Profile

Maury Clancy

Maurice M. “Maury” Clancy, from Santa Fe, New Mexico and later served Ashie Lodge, San Diego, California, was a member of the National OA Committee. He was most known for his work as an Indian specialist. Maury emphasized the significance of our nation's American Indian culture and worked to encourage the preservation of our American Indian heritage. He received the Orders Distinguished Service Award in 1971 and died December 16, 1974.

Jay Dunbar

Jay Dunbar is the author of the current pre-Ordeal Ceremony. Realizing that the four ceremonial officials are equally necessary to form a circle, he coined the term “principals” and gave each an equal part, basing the text on the 1948 revision and adding the Investing. He is the creator of The Brotherhood Hike, and the author (as Tischitanissohen, his Vigil Honor name) of The Drum: a training aid for ceremonial teams. With Ray Petit, he co-authored the original Eleven Cardinal Principles of the Induction (now the Ten Induction Principles), and the Spirit of the Arrow Show, which introduced Spirit of the Arrow to the nation at the 1971 NOAC.

John Forrest

John (Jock) Forrest was inducted as an Ordeal Member into Chappegat Lodge (now Ktemaque) near New Rochelle, New York in 1952, earned his Brotherhood in1953, and was recognized with the Vigil Honor in 1960.

Jock was a member of the Massachusetts Institute of Technology (M.I.T.) Alpha Phi Omega (APO) chapter where, after earning a Master’s of Science degree in Political Science, he was deeply impressed with the work of a younger member, Ray Petit. The two became life-long friends and as highly energetic organizer and manager, Jock shared much of Ray’s work with a larger audience. Jock served as an early contributor to many Scouting Service Exchange (SEE) projects including the Election Ceremony and procedures revisions, and the editing and development of the Handbook for Ceremonial Teams, and other projects.

Ray Petit

Raymond C. Petit was born December 31, 1943 and inducted into the Order of the Arrow in March 1959 in a ceremony that was read from the books and with a neighbor boy who shot at the “Indians.” One year later, Ray organized a team and that year’s new candidates participated in the first Ordeal Ceremony in Ump Quah lodge performed entirely from memory. In the fall of 1961, Ray was elected vice chief of the lodge and continued his emphasis on high quality ceremonies as well as the experience of the Ordeal itself.

Ceremonial Advisory Group Formed

Other authors revised the early ceremonies in the late 1940s just prior to the Order of the Arrow becoming an official program of the Boy Scouts of America. By the 1950s and early 1960s however, the OA initiation had, to a large degree nationally, deteriorated into a haphazardly conducted formality, all too frequently characterized by hazing and other activities inconsistent with not only the Order’s principles, but also the core tenants of the Scout Oath and Law.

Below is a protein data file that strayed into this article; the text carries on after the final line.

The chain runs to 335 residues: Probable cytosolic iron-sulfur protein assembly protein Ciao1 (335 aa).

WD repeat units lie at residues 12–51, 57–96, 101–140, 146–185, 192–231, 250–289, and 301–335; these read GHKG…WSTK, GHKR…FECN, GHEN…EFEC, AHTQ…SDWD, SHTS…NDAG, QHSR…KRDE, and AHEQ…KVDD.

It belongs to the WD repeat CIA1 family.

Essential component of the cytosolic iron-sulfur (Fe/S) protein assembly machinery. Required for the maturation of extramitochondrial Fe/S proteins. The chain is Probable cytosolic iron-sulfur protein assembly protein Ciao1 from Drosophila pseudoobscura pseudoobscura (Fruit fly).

Jim Lovell

Jim Lovell is best known as the Commander of the Apollo 13 mission. He was also an Arrowman. Lovell was an Eagle Scout serving in Milwaukee County Council and in 1946 served as lodge treasurer of Mikano Lodge.

Lovell piloted the Gemini 7 space flight in December of 1965 and Gemini 12 in November of 1966. As Goodman put it,

we shot an Arrowman in the air.

An Arrowman's Profile - Desegregation of OA

Dr. David Briscoe grew up in Mars Hill, North Carolina, a small agrarian community 18 miles north of Asheville. He joined the Boy Scouts in 1965, earned Eagle Scout in 1968, and became a member of Tsali Lodge 134 in 1968. He was the first African American inductee and Vigil Honor member in that lodge which had existed for thirty years, at a time where segregation still dominated the South. He received Brotherhood in 1969, and the Vigil Honor in 1973. What follows is Dr. Briscoe’s Scout story as told in own words.

Red Arrow Award

The Red Arrow award was created in 1967 to recognize individuals who are not members of the Order of the Arrow, for outstanding service to the Order. In many ways this award is the OA’s equivalent award to the Distinguished Service Award (DSA) for Arrowmen, except it is the award for non-OA members only. This attractive award has varied in design over the years. The award currently is a red arrow and medallion superimposed on an engraved plaque. A miniature charm for civilian wear is also available. The Red Arrow Award can only be awarded by action of the National Order of the Arrow Committee. Recommendations by nomination form are sent to the National OA Director.

Joseph Csatari

Joseph Csatari was born in 1929, the son of Hungarian immigrants. He studied art and was hired by the BSA in 1953. Csatari would reach international acclaim for his work as a realist illustrator, water colorist and portrait artist. Csatari is still an active artist painting in his hometown of South River, New Jersey.

Randolph Scott

Another African American Arrowman who made significant contributions to Scouting and the Order was Randolph Scott. An Eagle Scout from Clairton, Pennsylvania, as a youth he was a member of Shingis Lodge and was elected to area chief. Scott attended the 1962 National Planning Meeting and was chosen to serve as the deputy conference vice chief of training for the 1963 National Order of the Arrow Conference (NOAC).

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